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Progress: Bring staff back into the office or continue with remote working? The experts’ view

THE lockdown imperative to work from home has divided the nation. While some have loved the 12-step commute from the bedroom to the dining table, others are counting the days until they can escape to the haven of the office and buy their lunch from Pret A Manger rather than making yet another bog standard sandwich.

A survey into employees’ feelings about remote working shows a polarised workforce. According to research by Totaljobs, just over half (54 per cent) of us want to return to work by the end of June, but 42 per cent want to work from home indefinitely.

A choice now looms over whether to bring employees back to the office or continue with a remote working strategy. Jon Wilson, CEO of Totaljobs, says that employers must communicate clearly and engage with their employees’ preferences and fears around workplace return, or risk breaching trust and loyalty that has been built up during the pandemic.

‘We have needed to adapt over the past couple of months, but the reality is that we are all going to go through change at least one more time as we settle into a new normal,’ he says.

Home sweet home?

While offices have been shuttered, many employers have been considering whether to make remote working the ‘new normal’. There are several advantages to this, including a reduction in rental costs and time for those with long commutes. Some have also found that their offices are unlikely to be fit for purpose under new social distancing guidelines.

‘We decided to give the office up, as we were quite tightly packed and it certainly wouldn’t have allowed us to keep to two metres distancing,’ explains Steven Mayatt, creative director of Pocket Creatives, a video production company. The team of six had rented a space by the day in Shoreditch prior to lockdown but believe they can be just as productive from home.

Closing the office may be a popular move with some staff, too. Property group Cushman & Wakefield found that three quarters of employees would like their companies to embrace permanent flexible working policies.

But there is also evidence that remote working can damage staff morale and productivity, with a third claiming they are less productive. ‘Given the anxiety from lockdown and the ineffectiveness of managers in this new environment, masses of UK workers are likely either to opt out or burnout,’ warns behavioural science expert Octavius Black, Co-founder and CEO of Mind Gym.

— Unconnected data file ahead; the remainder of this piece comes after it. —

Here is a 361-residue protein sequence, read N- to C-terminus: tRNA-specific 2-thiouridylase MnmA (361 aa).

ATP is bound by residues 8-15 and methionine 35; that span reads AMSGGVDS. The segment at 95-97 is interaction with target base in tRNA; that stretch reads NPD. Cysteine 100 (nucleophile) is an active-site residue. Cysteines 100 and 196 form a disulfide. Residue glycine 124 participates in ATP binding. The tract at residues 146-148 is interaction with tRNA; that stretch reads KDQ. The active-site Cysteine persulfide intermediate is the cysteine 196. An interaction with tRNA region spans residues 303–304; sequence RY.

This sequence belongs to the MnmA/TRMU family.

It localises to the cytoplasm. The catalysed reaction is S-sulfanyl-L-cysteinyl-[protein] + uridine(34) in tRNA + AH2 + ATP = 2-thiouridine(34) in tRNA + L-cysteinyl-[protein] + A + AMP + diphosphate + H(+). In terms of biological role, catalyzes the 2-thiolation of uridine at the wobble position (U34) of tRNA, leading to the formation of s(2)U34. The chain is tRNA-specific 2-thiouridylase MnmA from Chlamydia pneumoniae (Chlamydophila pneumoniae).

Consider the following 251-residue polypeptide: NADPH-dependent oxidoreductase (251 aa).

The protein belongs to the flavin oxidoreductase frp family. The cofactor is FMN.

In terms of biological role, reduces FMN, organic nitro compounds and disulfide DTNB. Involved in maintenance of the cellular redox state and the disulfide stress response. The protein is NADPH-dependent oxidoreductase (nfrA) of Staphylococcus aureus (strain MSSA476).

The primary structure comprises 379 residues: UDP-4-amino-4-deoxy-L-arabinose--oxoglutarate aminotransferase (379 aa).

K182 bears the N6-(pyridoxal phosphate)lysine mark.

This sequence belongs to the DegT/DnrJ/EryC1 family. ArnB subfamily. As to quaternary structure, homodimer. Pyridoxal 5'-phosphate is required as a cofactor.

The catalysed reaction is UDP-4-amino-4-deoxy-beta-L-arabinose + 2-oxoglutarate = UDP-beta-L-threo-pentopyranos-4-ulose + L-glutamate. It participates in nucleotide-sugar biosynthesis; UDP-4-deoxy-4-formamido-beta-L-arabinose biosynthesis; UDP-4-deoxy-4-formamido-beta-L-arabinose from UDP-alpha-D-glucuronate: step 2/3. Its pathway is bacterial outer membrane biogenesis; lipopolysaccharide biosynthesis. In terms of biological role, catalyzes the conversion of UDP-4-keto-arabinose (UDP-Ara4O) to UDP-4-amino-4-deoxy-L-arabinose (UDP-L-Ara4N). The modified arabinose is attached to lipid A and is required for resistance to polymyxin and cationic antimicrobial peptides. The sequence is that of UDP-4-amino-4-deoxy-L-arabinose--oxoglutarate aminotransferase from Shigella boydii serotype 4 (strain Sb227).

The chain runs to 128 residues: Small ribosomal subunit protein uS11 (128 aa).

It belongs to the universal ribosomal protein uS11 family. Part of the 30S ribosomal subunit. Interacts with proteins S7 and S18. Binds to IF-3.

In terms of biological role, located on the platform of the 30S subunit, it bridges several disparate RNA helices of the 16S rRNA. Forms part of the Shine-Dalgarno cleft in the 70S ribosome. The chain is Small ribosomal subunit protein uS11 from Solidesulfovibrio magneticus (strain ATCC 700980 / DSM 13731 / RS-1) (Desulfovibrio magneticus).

Making remote working work

Octavius says that the answer to the productivity slump is not to bring staff back into an office environment, but to develop new skills in leadership that work remotely. ‘The way to prevent this crisis is not to stop remote working, which when properly handled can bring great benefits, but for leaders to step up and develop the new managerial muscles,’ he says.

Paul Ainley, at employer brand agency Chatter, says that employers will need to think through almost every process if they are to make a success of working remotely.

‘Processes for hiring and onboarding, through to challenges around performance management, skills, learning, health and wellbeing, safeguarding and more besides, will need to be reviewed and adapted in order to allow for a more permanent adoption of remote working,’ he says.

Establishing, or re-establishing, an office culture will be vital, with leaders needing to schedule regular video conferences, one-to-one meetings and opportunities to chat.

‘Ensure that any traditions are upheld and a virtual replacement is crafted and set up,’ says Lee Chambers, a psychologist at Essentialise. That means that if you regularly go out for Friday night drinks as a group, you need to carefully consider what might replace this bonding opportunity, such as a Zoom social hour.

A hybrid approach

While many companies are giving up their offices, others will be keeping some office space but using it differently.

Despina Katsikakis, Head of Occupier Business Performance at Cushman & Wakefield, says that offices can be a place of positivity, where employees come less frequently, but connect more strongly.

‘As we look to the future, the office will have a new purpose: to provide inspiring destinations that strengthen cultural connection, enhance learning, encourage bonding among colleagues and customers, and foster creativity and innovation,’ she says.

In the short term, some firms will have staff who cannot come back to an office space because they are vulnerable, shielding or caring for children, while others will be anxious about returning and would prefer to be at home.

Meddbase, a technology company that provides remote working software to doctors, is one company that says it wanted its own staff members to make up their minds about returning.

‘We’ve giving all our staff the choice of working from home until further notice, it’s entirely up to them. If their kids aren’t in school, we don’t expect our employees to come to the office, it’s that simple,’ says Christine Hart, Chief Service Delivery Officer.

Lee, at Essentialise, counsels against forcing employees back to the office. ‘It is best to find alternative work or assist them to continue to work remotely while they adapt to the world becoming safer again.’

Whatever the ‘new normal’ looks like for your business, lawyer Katie Fudakowski, Employment Partner at Farrer & Co, says there are legal considerations that you must take into account when allowing some, but not all, employees to work from home.